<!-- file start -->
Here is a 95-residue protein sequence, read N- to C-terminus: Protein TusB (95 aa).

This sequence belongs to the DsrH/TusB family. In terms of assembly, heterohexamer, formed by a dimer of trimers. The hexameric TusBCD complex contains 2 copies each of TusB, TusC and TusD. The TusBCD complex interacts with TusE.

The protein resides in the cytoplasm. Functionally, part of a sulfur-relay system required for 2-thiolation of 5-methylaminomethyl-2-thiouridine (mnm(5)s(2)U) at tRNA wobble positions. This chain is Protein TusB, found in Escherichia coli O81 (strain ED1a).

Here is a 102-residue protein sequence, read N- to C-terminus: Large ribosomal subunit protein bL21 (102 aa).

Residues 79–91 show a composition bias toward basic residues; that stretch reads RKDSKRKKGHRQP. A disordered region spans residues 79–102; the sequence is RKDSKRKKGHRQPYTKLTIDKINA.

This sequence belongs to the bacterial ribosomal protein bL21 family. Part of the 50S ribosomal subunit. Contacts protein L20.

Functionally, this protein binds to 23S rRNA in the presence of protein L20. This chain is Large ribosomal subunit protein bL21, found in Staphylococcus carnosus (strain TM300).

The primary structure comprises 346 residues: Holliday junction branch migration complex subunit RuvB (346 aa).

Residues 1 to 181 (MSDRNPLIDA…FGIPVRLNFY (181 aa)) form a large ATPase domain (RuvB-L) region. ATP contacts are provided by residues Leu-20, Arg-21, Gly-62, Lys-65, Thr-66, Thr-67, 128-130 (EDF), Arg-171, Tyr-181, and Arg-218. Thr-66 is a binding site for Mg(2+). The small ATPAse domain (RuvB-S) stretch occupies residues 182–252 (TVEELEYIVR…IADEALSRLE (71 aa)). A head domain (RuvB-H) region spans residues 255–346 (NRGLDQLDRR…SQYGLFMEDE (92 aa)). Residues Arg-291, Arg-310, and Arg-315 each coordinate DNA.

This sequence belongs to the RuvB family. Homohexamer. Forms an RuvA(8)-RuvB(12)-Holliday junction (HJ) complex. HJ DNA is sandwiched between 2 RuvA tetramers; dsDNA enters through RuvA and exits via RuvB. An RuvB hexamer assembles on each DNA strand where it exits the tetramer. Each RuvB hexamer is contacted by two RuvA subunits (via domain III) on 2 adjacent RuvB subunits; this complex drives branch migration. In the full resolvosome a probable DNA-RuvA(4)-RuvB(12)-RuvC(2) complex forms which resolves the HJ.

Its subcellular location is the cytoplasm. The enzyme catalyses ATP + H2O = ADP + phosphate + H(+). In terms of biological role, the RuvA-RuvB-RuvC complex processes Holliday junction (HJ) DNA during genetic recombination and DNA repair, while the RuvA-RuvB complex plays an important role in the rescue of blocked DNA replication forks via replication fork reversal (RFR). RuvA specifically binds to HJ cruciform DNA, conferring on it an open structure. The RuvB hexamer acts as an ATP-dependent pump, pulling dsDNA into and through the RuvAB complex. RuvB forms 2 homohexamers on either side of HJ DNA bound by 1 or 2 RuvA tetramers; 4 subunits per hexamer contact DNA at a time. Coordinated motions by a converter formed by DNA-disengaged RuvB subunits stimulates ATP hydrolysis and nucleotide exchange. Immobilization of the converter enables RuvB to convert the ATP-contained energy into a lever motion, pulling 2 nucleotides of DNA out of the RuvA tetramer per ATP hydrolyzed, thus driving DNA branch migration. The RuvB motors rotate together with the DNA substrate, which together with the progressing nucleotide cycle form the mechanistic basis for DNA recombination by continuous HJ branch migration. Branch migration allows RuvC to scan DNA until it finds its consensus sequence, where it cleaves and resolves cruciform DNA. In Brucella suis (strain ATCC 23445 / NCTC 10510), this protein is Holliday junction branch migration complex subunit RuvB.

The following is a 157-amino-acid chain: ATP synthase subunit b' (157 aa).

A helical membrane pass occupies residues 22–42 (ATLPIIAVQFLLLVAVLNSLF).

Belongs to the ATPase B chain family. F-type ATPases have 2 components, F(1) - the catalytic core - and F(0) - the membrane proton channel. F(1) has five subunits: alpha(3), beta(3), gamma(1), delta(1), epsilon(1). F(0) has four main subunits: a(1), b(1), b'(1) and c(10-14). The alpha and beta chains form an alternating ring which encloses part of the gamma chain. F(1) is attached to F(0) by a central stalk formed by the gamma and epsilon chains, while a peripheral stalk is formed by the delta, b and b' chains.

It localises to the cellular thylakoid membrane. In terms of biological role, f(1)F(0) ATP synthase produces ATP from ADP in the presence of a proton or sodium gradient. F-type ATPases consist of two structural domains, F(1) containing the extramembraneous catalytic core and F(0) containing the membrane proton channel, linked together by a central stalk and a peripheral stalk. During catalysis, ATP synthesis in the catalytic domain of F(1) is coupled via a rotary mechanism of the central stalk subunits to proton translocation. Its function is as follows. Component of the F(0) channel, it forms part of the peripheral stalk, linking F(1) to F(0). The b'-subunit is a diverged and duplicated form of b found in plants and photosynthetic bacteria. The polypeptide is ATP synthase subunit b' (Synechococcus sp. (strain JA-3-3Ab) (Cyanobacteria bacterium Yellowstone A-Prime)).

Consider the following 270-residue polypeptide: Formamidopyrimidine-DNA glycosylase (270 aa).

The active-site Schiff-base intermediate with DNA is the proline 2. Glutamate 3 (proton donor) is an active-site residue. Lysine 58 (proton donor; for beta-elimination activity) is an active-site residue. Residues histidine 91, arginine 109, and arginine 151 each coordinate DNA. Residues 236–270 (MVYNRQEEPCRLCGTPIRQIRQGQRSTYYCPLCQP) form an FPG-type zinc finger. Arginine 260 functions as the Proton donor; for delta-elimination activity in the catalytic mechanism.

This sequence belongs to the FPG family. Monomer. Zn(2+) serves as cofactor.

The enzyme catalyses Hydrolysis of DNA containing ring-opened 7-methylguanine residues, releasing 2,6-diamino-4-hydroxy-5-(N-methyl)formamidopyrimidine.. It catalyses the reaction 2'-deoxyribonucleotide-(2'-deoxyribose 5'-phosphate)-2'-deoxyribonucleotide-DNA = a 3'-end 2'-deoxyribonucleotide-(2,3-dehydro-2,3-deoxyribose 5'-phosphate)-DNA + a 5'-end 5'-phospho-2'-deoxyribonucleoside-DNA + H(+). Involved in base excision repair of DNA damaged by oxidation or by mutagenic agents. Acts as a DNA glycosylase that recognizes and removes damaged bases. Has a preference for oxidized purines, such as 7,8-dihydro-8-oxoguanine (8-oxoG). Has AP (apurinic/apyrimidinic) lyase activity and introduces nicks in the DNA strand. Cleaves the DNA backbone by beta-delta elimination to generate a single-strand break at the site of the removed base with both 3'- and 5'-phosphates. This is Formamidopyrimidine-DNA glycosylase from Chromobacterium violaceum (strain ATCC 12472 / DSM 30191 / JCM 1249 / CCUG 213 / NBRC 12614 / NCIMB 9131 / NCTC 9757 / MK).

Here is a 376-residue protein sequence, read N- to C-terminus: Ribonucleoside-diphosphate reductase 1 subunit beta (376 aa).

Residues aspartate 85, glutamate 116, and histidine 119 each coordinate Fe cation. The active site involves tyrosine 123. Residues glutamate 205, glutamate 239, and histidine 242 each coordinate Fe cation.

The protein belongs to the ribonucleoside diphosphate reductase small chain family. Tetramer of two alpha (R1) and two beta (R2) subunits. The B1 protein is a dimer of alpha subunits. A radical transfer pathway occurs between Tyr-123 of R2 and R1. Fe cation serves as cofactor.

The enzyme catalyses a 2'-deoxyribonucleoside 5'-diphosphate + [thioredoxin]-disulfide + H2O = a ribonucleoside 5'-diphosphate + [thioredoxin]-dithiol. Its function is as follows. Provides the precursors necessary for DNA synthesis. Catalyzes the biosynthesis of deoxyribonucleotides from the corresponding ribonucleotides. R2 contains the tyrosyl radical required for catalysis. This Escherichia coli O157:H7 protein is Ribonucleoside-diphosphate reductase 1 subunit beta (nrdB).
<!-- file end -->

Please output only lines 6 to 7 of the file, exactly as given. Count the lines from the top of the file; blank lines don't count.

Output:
This sequence belongs to the bacterial ribosomal protein bL21 family. Part of the 50S ribosomal subunit. Contacts protein L20.

Functionally, this protein binds to 23S rRNA in the presence of protein L20. This chain is Large ribosomal subunit protein bL21, found in Staphylococcus carnosus (strain TM300).